In the light of the above, key provisions of the amended act, barring the power given to the central government to mandate energy efficiency standards on devices, focus on reducing carbon intensity rather than on energy conservation or energy efficiency. Essentially, the energy conservation amendment act is used as a vehicle to meet India’s commitment to reduce the carbon emissions intensity of its GDP (gross domestic product) by 45 percent by 2030, from the 2005 level and achieve about 50 percent cumulative electric power installed capacity from non-fossil fuel-based energy resources by 2030 as communicated in its updated nationally determined contribution (NDC).

Trends in India’s Carbon Intensity

Between 1970-90, commercial energy consumption in India grew at an average of 5.7 percent whilst the economy grew at an average of about 4.3 percent. In this period, a substantial increase in infrastructure building, especially for power generation, increased industrial energy consumption; investment in electrical equipment and motor cars increased middle-class household electricity, petroleum, and gas consumption. These developments contributed to an increase in CO2 emission intensity, but since the early 1990s when India partially opened its economy, India’s CO2 emission intensity has shown a declining trend.  This was mainly driven by a decrease in energy intensity.

Between 1990 and 2019, India’s GDP increased more than six-fold, whilst total final energy consumption increased only by a factor of 2.5 (or GDP grew more than twice as fast as energy consumption).  This means that India has required less energy to produce an additional unit of economic output over the years. According to government data, India’s CO2 intensity in 2021 was 28 percent lower than the CO2 intensity in 2005. Structural shift away from traditional biomass (firewood, animal dung etc.) as fuel for cooking in Indian households was one of the key drivers of the increase in energy use efficiency. Although millions of Indian households continue to use biomass as their primary fuel for cooking, the share of energy derived from biomass in final energy consumption fell from 42 percent in 1990 to 18 percent in 2019 as households shifted to LPG (liquid petroleum gas) or piped natural gas. The switch from biomass with a very low conversion efficiency (5-10 percent) to high efficiency petroleum-based fuels enabled economic activity growth without commensurate growth in energy consumption. The decline in the share of biomass in India’s energy basket was responsible for 60 percent of the decline in energy intensity.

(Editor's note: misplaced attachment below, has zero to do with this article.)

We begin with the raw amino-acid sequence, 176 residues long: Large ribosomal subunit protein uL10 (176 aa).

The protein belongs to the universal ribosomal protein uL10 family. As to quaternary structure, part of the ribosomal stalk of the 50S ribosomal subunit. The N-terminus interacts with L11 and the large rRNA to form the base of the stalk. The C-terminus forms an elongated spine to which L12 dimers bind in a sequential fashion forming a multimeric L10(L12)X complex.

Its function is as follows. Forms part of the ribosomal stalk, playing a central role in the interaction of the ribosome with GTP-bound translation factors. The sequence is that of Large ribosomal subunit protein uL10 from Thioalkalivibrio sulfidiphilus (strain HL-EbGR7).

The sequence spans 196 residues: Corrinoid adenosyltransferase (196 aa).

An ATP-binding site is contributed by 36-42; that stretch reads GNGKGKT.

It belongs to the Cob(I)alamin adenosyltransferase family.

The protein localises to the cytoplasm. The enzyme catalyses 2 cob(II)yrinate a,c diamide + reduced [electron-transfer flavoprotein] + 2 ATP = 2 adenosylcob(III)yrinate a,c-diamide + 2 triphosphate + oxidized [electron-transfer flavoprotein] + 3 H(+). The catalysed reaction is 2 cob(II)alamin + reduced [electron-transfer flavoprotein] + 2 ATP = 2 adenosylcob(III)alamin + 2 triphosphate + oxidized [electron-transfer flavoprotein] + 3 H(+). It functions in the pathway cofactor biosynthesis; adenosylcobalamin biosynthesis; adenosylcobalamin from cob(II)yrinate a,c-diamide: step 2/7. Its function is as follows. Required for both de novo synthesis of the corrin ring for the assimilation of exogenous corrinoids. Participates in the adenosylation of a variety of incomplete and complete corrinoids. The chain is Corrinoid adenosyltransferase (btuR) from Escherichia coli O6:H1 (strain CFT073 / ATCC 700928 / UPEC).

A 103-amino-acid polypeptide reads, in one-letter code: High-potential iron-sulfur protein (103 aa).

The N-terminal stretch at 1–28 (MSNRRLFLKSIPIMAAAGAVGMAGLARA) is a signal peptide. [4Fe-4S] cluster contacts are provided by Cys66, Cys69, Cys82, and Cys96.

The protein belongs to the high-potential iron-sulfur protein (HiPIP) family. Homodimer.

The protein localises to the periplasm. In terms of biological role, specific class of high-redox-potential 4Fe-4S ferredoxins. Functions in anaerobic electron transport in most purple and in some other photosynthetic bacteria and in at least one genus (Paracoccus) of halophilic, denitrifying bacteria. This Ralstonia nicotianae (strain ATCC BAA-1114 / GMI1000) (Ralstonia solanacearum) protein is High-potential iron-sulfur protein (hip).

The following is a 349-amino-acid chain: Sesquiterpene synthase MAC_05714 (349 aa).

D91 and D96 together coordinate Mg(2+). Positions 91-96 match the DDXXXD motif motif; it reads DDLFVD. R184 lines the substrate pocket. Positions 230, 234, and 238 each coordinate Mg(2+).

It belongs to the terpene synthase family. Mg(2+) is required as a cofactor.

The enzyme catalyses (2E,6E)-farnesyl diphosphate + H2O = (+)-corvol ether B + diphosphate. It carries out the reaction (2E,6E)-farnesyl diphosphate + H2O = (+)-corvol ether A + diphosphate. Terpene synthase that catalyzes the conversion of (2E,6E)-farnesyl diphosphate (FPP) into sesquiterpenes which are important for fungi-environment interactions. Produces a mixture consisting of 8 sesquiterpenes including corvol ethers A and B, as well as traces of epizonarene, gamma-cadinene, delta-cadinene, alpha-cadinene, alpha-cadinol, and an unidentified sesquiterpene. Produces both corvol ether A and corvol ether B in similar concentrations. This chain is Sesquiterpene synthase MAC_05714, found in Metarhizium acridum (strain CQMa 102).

The second driver of improvement in energy intensity was the shift in the structural composition of growth in favour of the services sector, which is less energy intensive than growth dominated by industry. Nearly 90 percent of total value‐added growth in India in the period 1990‐2017 came from sectors in the lowest energy intensity category, including large retail service sectors, business, and financial services. The third driver of the improvement in energy intensity in India was technical efficiency of production and consumption processes. Relatively high energy prices, price sensitivity amongst consumers, and a young capital stock contributed to technical efficiency in energy use. The general wave of economic efficiency improvements that occurred after liberalisation in the early 1990s also contributed to the improvement in technical efficiency in manufacturing processes in India.

The fourth factor, a rather perverse one, is India’s slow pace of industrialisation and the consequent low per person energy consumption that has a limited energy intensity and carbon intensity. In 2019-20 (pre-covid), India generated 1381 terawatt hours (TWh) of electricity. Divided equally between a population of over 1.395 billion, it amounts to a per person electricity consumption of just under 1000 kilowatt hours (kWh) which is lower than the world average of 3316 kWh in 2020. India is the only country in the G20 group that has energy consumption below the world average. Low energy consumption, or more accurately, low incomes that limit energy consumption at the household level, has meant poor quality of life for millions of households, especially in rural India. This, in turn, has contributed to lower energy and carbon intensity.